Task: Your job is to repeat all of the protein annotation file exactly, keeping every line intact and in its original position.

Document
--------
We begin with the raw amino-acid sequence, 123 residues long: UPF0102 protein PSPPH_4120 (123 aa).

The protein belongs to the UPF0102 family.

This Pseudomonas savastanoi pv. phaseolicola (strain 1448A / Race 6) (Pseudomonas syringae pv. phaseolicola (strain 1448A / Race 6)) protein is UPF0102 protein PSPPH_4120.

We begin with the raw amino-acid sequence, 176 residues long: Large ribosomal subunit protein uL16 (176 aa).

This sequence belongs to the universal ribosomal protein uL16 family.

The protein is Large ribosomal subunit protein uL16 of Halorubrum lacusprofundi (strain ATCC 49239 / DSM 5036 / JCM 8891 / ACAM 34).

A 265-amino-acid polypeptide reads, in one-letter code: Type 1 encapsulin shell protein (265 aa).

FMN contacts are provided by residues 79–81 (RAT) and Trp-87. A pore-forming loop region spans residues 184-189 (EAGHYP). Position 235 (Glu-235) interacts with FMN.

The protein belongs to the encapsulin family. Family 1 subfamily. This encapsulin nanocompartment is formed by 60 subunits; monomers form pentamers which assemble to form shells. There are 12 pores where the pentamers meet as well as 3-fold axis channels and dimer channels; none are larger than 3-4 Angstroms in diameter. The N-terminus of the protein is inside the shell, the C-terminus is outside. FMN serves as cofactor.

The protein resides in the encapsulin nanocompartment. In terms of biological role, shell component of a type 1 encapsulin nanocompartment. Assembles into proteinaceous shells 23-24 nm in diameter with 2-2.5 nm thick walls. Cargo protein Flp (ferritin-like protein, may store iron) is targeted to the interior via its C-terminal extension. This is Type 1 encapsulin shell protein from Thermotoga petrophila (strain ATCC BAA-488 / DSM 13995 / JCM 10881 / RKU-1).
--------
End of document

We begin with the raw amino-acid sequence, 123 residues long: UPF0102 protein PSPPH_4120 (123 aa).

The protein belongs to the UPF0102 family.

This Pseudomonas savastanoi pv. phaseolicola (strain 1448A / Race 6) (Pseudomonas syringae pv. phaseolicola (strain 1448A / Race 6)) protein is UPF0102 protein PSPPH_4120.

We begin with the raw amino-acid sequence, 176 residues long: Large ribosomal subunit protein uL16 (176 aa).

This sequence belongs to the universal ribosomal protein uL16 family.

The protein is Large ribosomal subunit protein uL16 of Halorubrum lacusprofundi (strain ATCC 49239 / DSM 5036 / JCM 8891 / ACAM 34).

A 265-amino-acid polypeptide reads, in one-letter code: Type 1 encapsulin shell protein (265 aa).

FMN contacts are provided by residues 79–81 (RAT) and Trp-87. A pore-forming loop region spans residues 184-189 (EAGHYP). Position 235 (Glu-235) interacts with FMN.

The protein belongs to the encapsulin family. Family 1 subfamily. This encapsulin nanocompartment is formed by 60 subunits; monomers form pentamers which assemble to form shells. There are 12 pores where the pentamers meet as well as 3-fold axis channels and dimer channels; none are larger than 3-4 Angstroms in diameter. The N-terminus of the protein is inside the shell, the C-terminus is outside. FMN serves as cofactor.

The protein resides in the encapsulin nanocompartment. In terms of biological role, shell component of a type 1 encapsulin nanocompartment. Assembles into proteinaceous shells 23-24 nm in diameter with 2-2.5 nm thick walls. Cargo protein Flp (ferritin-like protein, may store iron) is targeted to the interior via its C-terminal extension. This is Type 1 encapsulin shell protein from Thermotoga petrophila (strain ATCC BAA-488 / DSM 13995 / JCM 10881 / RKU-1).